EDMONTON – If Buffalo Bills tight end Kevin Everett is experiencing the “totally spectacular, totally unexpected” recovery from what the team physician earlier had termed a “catastrophic” spinal cord injury, then that is unreservedly wonderful and welcome news.
Dr. Andrew Cappucino, the Bills’ orthopedic surgeon whose initial diagnosis had been grim, was quoted Tuesday saying: “We may be witnessing a minor miracle.”
It can go either way in these sorts of violent collisions that will happen from time to time in football. So, Everett voluntarily moving his arms and legs represents hope where there seemingly was little to none a day or two before.
Edmonton Eskimos rush end Brandon Guillory had seen the videotape of Everett’s life-threatening injury. Guillory had heard the pessimistic outlook for Everett and had reason to see it as a cautionary tale.
After all, the Eskimos rush end will miss the entire 2007 CFL regular season owing to spinal cord damage of his own suffered in a pre-season game, when he took a helmet-to-chin hit from Calgary offensive lineman Bobby Singh.
Guillory has no illusions of invulnerability. He knows he’s not bullet-proof, he knows the risks. He also knows he wants to return to CFL action at some point.
“I’m aware of it,” Guillory said of the 25-year-old Everett’s injury. “It’s something that could happen to anybody playing this game.
“I guess I’m just different. I know I’m OK.”
Actually, that cast of mind makes him severely normal among pro football players, who make their personal peace with the risk inherent in their sport early, then store the notion up in the attic of their minds and move on.
“It’s just something that’s there, and If it happens, it happens,” said Eskimos assistant coach Dan Kepley, who has had close calls of his own and witnessed teammate James Bell suffer a paralyzing hit during a CFL regular-season game between the Eskimos and the Lions at BC Place Stadium back in 1986. “It’s kind of like you hear about wrecks and accidents on the freeway everyday.
“But does that stop you from getting in the car? Never.”
It is a sickening sight watching a supremely fit young athlete literally broken in front of your eyes, his life and that of his family irrevocably and radically made nightmarish in a split-second. Football players are taught not to lead with their heads when tackling, they’re instructed to “see what you hit.”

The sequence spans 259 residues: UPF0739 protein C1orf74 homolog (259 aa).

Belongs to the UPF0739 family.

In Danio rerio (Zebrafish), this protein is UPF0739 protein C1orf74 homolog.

But in the fluid chaos of live action, dangerous hits occur.
In the NFL, the cases of Darryl Stingley, Mike Utley and Dennis Byrd are well-known. For me, watching Everett plummet to the turf after trying to tackle Domenik Hixon of the Denver Broncos, evoked the memory of being in the stands at Bishop’s University’s football stadium the day 17-year-old Butch Voce suffered a disastrous injury way back in 1971.
Voce, a talented high school quarterback, was playing defensive back for the Gaiters, whose superstar at that time was a swift, powerful running back named Larry Smith, who had a solid pro career with the Montreal Alouettes and now is the club’s president.
At any rate, Voce’s head-first tackle on an opponent for Sir George Williams (now Concordia) University, fractured and dislocated his third and fourth Cervical Vertebrae and left him a lifelong quadriplegic.
Unable to move his arms or legs, Voce’s life was dramatically improved in the mid-1980s when he learned to manipulate a computer keyboard by breathing in and out through a plastic straw in Morse code. He was able to teach computer skills to disabled people and thereby achieve a measure of independence and job satisfaction.
Voce died in 1998 at age 44. Stingley, a Paraplegic after suffering a devastating open-field hit by Jack Tatum of the Oakland Raiders, was 55 when he died in April.
Bell was luckier. Told he would never walk again after his on-field accident, Bell did regain mobility. He walks with a stiff gait, but only has limited Range of Motion in his right arm.
Guillory, who is awaiting the results of an MRI, remains as pleasantly upbeat as possible in the face of skepticism about his pro football future.
But, given a doctor’s green light, he’ll get right back into the thick of the action.
“My plan is to come back,” Guillory says, simply. “Accidents like that just come with playing football.
“it could happen to anybody – It happened to me. I obviously have to consider other things outside of football, too. Like walking down the aisle at my wedding one day; playing with my kids in the backyard; and just coaching.
“I take all that into consideration. But, at the same time, I know my God is good. I’ll be out there (again) 10 times better than what I was.”
CanWest News Service; Edmonton Journal